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Web Survey Bibliography

Title Confirmation Bias in Web-Based Search: A Randomized Online Study on the Effects of Expert Information and Social Tags on Information Search and Evaluation
Source JMIR Publications, 16, 3
Year 2014
Access date 04.06.2014

Background: The public typically believes psychotherapy to be more effective than pharmacotherapy for depression treatments. This is not consistent with current scientific evidence, which shows that both types of treatment are about equally effective.
Objective: The study investigates whether this bias towards psychotherapy guides online information search and whether the bias can be reduced by explicitly providing expert information (in a blog entry) and by providing tag clouds that implicitly reveal experts’ evaluations.
Methods: A total of 174 participants completed a fully automated Web-based study after we invited them via mailing lists. First, participants read two blog posts by experts that either challenged or supported the bias towards psychotherapy. Subsequently, participants searched for information about depression treatment in an online environment that provided more experts’ blog posts about the effectiveness of treatments based on alleged research findings. These blogs were organized in a tag cloud; both psychotherapy tags and pharmacotherapy tags were popular. We measured tag and blog post selection, efficacy ratings of the presented treatments, and participants’ treatment recommendation after information search.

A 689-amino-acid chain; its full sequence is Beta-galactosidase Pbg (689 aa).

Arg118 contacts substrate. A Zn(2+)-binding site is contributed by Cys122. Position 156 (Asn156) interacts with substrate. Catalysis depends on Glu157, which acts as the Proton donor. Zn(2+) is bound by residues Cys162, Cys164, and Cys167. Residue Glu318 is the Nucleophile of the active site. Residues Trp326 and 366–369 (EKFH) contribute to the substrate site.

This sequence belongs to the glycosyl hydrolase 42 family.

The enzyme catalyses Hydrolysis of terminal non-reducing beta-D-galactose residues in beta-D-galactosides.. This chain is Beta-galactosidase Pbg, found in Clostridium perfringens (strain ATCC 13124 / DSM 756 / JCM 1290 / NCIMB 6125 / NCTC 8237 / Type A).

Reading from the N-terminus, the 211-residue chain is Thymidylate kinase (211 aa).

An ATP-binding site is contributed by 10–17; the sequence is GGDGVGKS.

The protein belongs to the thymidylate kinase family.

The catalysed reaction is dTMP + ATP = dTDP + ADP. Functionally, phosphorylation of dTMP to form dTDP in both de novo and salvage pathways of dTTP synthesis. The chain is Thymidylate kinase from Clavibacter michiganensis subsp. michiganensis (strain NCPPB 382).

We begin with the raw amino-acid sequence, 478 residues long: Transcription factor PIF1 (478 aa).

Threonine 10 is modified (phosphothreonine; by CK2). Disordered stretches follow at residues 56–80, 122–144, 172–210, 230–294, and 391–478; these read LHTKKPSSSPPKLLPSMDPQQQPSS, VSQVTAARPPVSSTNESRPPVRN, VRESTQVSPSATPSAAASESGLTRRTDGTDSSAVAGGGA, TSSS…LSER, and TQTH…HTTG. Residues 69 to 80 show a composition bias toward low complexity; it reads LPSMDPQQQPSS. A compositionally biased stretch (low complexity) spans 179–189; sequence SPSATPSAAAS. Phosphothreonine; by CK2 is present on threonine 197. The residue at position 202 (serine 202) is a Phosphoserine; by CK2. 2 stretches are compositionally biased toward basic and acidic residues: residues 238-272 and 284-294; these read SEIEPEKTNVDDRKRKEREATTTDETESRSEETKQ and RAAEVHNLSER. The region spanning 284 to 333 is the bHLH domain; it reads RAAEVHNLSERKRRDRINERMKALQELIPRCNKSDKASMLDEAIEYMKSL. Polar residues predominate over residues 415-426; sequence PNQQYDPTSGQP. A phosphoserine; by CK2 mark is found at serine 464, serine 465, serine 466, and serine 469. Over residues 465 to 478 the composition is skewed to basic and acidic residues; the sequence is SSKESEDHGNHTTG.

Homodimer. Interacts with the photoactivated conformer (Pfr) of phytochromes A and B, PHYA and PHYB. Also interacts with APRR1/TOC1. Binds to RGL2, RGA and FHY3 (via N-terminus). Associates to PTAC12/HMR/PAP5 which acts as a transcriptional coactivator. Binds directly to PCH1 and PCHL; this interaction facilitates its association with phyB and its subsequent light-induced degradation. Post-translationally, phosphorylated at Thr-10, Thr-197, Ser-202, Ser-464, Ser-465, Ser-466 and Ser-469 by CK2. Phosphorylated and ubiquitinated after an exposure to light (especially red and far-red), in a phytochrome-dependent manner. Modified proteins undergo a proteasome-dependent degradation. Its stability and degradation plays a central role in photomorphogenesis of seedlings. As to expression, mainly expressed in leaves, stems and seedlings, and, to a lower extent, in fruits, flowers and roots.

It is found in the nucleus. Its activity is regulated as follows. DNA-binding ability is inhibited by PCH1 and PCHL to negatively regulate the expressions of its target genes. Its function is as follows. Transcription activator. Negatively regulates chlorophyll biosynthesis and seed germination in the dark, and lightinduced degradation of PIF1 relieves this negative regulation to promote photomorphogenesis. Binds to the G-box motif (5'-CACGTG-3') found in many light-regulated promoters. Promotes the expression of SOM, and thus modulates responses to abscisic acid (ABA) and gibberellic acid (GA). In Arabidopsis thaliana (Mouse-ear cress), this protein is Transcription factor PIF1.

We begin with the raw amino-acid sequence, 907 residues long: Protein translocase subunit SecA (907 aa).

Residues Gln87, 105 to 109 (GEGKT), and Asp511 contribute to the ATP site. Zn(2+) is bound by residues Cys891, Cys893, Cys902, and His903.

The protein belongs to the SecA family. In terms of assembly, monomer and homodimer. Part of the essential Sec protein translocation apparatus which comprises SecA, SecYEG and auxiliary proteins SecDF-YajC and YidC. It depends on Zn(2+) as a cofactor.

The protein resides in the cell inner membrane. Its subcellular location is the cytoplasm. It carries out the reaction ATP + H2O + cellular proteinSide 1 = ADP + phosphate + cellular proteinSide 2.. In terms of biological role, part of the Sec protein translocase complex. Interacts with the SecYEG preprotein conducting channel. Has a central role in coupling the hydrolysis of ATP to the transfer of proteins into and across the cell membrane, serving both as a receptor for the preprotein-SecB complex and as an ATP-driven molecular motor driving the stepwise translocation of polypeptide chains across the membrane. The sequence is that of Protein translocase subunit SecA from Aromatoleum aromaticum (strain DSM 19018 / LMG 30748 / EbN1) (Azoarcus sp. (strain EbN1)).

Conclusions: We conclude that the psychotherapy bias is most effectively attenuated—and even eliminated—when popular tags implicitly point to blog posts that challenge the widespread view. Explicit expert information (in a blog entry) was less successful in reducing biased information search and evaluation. Since tag clouds have the potential to counter biased information processing, we recommend their insertion.

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Year of publication2014
Bibliographic typeJournal article